By Darren | 25 March 15

One of the many things a graphic designer needs to know is when to use CMYK and RGB.

CMYK stands for cyan, magenta, yellow, and black. The reason black is abbreviated to K is because when plates were used the black plate was typically call the key plate because it included key information about the detail whereas RGB stands for red, green and blue.

The way to think of it is that if it's going on the web it should be RGB and if it's being printed it should be CMYK. There are exceptions such a spot or special colours but we don't need to go into that today.

However not everyone knows this is the standard so here is an explanation.
Many moons ago to achieve colour on a printing press each ink (cyan, magenta, yellow, and black) had its own plate. The printer would lay down one colour, wait for it to dry, lay down another colour, wait for it to dry and so on. 

As technology has progressed digital presses have come a long way too, allowing them to print in RGB as well and your printer may accept RGB files and do the conversion themsleves. Whenever I prepare artwork for print I set the files to CMYK and if I'm preparing web based files I use RGB.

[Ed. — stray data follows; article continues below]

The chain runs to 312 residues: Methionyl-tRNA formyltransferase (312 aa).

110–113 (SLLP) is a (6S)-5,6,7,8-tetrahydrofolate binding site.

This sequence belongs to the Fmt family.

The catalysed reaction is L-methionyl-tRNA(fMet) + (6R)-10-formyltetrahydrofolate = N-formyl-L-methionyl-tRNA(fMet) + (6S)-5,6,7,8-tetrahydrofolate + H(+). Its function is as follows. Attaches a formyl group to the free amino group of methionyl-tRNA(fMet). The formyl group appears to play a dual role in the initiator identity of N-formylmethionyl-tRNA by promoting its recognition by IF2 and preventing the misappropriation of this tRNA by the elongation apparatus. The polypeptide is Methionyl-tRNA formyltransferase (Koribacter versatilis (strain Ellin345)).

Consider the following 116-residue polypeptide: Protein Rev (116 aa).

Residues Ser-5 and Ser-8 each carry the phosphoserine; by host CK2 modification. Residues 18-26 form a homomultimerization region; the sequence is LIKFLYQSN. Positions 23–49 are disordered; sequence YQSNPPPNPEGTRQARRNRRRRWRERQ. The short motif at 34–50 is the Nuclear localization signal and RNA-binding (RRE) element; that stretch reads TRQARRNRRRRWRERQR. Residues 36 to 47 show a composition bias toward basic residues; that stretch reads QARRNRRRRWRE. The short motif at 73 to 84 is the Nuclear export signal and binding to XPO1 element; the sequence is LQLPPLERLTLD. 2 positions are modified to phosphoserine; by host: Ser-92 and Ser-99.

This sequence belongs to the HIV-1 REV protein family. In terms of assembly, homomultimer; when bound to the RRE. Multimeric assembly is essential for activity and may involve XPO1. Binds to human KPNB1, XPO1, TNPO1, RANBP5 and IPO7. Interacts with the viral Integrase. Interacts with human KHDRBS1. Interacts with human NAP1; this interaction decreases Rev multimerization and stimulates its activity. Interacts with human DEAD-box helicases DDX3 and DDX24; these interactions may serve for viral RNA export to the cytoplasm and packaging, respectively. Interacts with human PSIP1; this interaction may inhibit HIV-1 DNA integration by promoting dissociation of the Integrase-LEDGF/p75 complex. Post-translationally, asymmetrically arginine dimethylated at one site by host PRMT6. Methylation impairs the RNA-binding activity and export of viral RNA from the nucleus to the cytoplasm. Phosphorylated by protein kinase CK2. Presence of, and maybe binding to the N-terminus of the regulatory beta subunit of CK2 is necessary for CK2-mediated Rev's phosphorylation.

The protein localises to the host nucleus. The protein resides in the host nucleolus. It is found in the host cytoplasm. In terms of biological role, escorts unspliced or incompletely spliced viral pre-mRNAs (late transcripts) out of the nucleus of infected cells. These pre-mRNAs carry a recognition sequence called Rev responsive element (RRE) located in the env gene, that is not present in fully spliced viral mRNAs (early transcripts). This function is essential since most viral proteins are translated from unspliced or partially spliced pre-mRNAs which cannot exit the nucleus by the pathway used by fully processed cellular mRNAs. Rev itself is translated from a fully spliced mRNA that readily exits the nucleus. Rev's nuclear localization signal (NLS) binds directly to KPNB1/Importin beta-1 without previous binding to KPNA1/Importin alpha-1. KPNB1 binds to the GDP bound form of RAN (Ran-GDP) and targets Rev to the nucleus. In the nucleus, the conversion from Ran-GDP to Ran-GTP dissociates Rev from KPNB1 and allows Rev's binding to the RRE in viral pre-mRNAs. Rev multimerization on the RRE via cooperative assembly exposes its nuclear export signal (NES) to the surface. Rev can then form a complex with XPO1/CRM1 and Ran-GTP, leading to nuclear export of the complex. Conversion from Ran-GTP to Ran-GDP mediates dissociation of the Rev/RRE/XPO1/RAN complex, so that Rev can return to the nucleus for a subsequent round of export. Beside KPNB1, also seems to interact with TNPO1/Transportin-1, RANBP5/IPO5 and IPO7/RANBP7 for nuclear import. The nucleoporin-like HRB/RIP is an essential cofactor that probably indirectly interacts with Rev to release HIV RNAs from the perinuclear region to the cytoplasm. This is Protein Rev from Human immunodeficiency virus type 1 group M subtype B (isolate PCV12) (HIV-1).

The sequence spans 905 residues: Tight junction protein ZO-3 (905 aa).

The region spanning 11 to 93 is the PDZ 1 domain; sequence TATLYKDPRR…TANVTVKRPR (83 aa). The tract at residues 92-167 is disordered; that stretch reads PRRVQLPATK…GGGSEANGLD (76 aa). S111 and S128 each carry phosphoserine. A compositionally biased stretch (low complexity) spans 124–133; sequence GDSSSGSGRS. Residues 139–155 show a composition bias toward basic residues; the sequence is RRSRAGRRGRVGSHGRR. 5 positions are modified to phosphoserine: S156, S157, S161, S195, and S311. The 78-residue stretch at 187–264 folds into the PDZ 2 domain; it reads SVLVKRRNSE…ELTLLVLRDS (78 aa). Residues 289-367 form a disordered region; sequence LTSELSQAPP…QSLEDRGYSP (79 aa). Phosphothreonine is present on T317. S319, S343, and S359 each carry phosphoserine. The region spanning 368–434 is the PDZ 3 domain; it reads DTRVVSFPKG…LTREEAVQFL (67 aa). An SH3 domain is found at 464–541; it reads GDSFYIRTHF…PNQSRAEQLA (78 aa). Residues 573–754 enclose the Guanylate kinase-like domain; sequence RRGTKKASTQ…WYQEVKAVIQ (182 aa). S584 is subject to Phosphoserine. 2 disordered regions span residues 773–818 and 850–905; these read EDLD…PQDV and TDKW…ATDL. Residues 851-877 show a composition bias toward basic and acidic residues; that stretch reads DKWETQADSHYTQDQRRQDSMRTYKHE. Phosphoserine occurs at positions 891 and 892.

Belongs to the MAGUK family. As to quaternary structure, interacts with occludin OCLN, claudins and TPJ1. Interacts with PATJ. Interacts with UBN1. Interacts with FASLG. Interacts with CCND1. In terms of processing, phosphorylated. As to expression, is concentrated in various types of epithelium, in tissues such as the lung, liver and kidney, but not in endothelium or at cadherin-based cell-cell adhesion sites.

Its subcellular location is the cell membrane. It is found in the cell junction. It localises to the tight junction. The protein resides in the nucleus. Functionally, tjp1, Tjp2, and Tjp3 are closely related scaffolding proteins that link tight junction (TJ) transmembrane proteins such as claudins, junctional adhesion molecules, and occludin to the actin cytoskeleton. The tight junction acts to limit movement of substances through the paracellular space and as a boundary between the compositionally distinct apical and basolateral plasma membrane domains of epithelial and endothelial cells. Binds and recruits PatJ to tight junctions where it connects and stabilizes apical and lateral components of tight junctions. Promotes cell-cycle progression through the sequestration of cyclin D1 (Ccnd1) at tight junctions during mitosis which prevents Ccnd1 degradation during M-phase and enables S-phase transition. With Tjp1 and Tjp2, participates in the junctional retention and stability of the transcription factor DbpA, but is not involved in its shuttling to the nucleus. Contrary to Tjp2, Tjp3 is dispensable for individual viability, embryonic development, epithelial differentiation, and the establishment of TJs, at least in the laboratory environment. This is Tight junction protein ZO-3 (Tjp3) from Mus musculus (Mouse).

Why does what I see on screen differ to what I have printed?
When viewed on screen, computer monitors give off coloured light known as RGB (red, green and blue). All colours of the spectrum can be produced by merging these three colours of light but monitors are only capable of displaying a limited gamut (range) of the visible spectrum but they do have a much larger colour gamut than printing, which is why a computer can display many more colours than can be achieved with printing and why an image or piece or artwork viewed on screen won't always match exactly what is printed.

RGB colours are additive
Computer monitors work by additive colour mixing therefore three overlapping light sources in a vacuum add together to create white.

CMYK colours are subtractive
Printing works by subtractive colour mixing therefore if you have three passes of ink on a white substrate, by subtracting together they would turn the paper black.

Preparing files for print or web does require an understanding of the difference between CMYK and RGB so If you're still unsure about the two colour spaces contact me, I'm sure I can help you.